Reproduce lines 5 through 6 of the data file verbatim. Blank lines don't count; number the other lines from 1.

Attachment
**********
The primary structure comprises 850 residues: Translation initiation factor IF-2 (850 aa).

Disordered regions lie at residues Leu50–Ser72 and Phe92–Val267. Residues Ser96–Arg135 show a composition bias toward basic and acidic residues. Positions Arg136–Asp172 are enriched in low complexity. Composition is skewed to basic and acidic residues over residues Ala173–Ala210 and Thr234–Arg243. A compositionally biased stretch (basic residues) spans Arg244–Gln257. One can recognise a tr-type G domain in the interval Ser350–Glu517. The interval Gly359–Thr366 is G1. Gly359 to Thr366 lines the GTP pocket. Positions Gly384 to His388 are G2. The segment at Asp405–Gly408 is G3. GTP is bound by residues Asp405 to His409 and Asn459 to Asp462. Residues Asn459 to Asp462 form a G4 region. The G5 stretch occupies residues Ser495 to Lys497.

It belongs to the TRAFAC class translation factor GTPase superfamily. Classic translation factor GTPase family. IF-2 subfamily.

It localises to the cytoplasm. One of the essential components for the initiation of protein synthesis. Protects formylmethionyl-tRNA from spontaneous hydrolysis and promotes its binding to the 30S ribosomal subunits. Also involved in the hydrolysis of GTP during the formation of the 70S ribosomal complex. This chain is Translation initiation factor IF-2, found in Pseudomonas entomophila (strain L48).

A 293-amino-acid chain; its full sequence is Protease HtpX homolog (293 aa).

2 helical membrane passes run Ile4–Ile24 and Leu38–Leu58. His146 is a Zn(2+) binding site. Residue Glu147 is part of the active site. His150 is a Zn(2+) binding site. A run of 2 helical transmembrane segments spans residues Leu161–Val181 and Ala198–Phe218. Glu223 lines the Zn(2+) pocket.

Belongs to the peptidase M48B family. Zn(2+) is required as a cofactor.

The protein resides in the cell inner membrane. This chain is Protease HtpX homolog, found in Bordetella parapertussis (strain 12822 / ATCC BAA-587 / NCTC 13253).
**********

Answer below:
A 293-amino-acid chain; its full sequence is Protease HtpX homolog (293 aa).

2 helical membrane passes run Ile4–Ile24 and Leu38–Leu58. His146 is a Zn(2+) binding site. Residue Glu147 is part of the active site. His150 is a Zn(2+) binding site. A run of 2 helical transmembrane segments spans residues Leu161–Val181 and Ala198–Phe218. Glu223 lines the Zn(2+) pocket.